Cutting Tool Engineering
April 2009 / Volume 61 / Issue 4

Determining aggressive values

By Dr. Jeffrey Badger

Dear Doc: I grind 200mm-long hardened steel with a resin-bond 300mm-dia. CBN wheel using the parameters in Table 1. After dressing, the imparted surface finish is good but the grinding power is high. After grinding about 10 pieces, the surface finish deteriorates but the power is lower. After about 20 pieces, the surface finish is rough and I have to redress.

I adjust the speeds and feeds to find a material-removal rate that’ll extend the time between dresses while maintaining a reasonable cycle time. But there doesn’t seem to be any rhyme or reason to it. Why?

The Doc Replies: The phenomenon you describe is of a wheel “opening up” during grinding. This is normal when grinding hardened steel with a resin-bond CBN wheel, providing better cutting but a rougher surface finish.

However, you can control how fast the wheel opens up. Pushing the wheel hard opens it up quickly, whereas grinding timidly opens it up slowly.

Most people think that pushing the wheel hard or not depends only on the mrr. This is absolutely not true. You can grind at a high mrr and have a wheel open up slowly, such as when creep-feed grinding at high wheel speeds. Conversely, you can grind at a low mrr and chew up a wheel quickly, such as when shallow-cut grinding at a high table speed and a low wheel speed.

So let’s forget about mrr. Sure, it’s useful for seeing how much material you’re removing and how much heat you’re generating. But in terms of how quickly a wheel opens up, let’s think in terms of the aggressiveness number. The equation is:

When looking at your parameters, I see you’re grinding at a lower and lower mrr each pass, presumably to reduce the risk of grinding burn. That’s good! I’ve added one more column for the aggressiveness number. The aggressiveness values are consistently in the 20s except for one whopper at 51.1 in pass No. 4, which is the pass that’s chewing up your wheel and shortening the time between dresses, even though the mrr is not high and the DOC is not large.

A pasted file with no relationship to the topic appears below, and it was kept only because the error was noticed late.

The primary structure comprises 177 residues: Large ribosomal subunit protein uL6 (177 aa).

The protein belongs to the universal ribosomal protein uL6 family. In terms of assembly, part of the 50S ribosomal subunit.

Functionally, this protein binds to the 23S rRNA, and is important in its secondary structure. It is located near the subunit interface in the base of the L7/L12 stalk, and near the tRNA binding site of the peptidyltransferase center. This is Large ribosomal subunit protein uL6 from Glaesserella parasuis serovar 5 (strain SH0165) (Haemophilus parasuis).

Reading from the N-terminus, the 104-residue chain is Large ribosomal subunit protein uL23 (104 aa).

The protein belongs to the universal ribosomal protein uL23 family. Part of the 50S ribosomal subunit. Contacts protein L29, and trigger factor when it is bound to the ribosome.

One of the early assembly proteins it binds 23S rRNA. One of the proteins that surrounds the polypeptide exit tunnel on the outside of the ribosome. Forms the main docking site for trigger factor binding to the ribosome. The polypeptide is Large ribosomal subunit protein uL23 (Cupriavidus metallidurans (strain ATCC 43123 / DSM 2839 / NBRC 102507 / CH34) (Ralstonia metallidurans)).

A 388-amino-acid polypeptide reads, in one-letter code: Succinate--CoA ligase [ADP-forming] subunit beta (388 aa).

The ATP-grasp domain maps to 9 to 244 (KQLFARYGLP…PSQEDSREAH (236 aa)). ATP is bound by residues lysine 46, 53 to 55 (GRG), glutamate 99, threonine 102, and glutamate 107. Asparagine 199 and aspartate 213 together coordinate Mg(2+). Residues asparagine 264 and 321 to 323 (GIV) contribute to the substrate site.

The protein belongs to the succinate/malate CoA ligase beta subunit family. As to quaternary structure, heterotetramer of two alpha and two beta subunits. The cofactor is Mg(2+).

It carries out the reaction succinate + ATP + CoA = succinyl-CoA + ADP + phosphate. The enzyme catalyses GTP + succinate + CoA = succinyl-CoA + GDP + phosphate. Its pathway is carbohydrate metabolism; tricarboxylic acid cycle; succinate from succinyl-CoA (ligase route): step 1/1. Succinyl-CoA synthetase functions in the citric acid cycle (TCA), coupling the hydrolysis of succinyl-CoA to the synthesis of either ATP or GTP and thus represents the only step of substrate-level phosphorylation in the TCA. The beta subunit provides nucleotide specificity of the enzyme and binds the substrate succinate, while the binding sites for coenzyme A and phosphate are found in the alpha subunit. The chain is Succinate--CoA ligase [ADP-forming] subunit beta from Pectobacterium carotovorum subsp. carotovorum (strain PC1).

Table 1: Standard parameters.
Pass DOC (mm) Feed rate (mm/min.) Wheel speed (m/sec.) MRR (mm2/sec.) Time (sec.) Aggressiveness number

1

3

750

60

37.5

16

20.9

2

2

1,000

60

33.3

12

22.7

3

1

1,500

50

25.0

8

28.9

4

0.125

6,000

40

12.5

2

51.1

5

0.025

6,000

35

2.5

2

26.1

Total

6.15

40

Table 2: Modified parameters (changes in bold).
Pass DOC (mm) Feed rate (mm/min.) Wheel speed (m/sec.) MRR (mm2/sec.) Time (sec.) Aggressiveness number

1

3

750

60

37.5

16

20.9

2

2

1,000

6

33.3

12

22.7

3

1.1

1,500

60

27.5

8

25.3

4

0.025

6,000

35

2.5

2

26.1

5

0.025

6,000

35

2.5

2

26.1

Total

6.15

40

Let’s redesign this grinding cycle. It appears that an aggressiveness number of around 25 is good for this wheel. Let’s also keep the maximum mrr below 38 and decrease the mrr with each pass. With a little rearranging, I created modified parameters (Table 2).

The modified mrr is similar for each pass and grinding time is exactly the same, but now the maximum aggressiveness number is 26.1. I guarantee that will allow you to grind a lot more parts between dresses. CTE

About the Author: Dr. Jeffrey Badger is an independent grinding consultant. His Web site is www.TheGrindingDoc.com. The Doc’s next “High Intensity Grinding Course” will be held May 18-20 in Switzerland.
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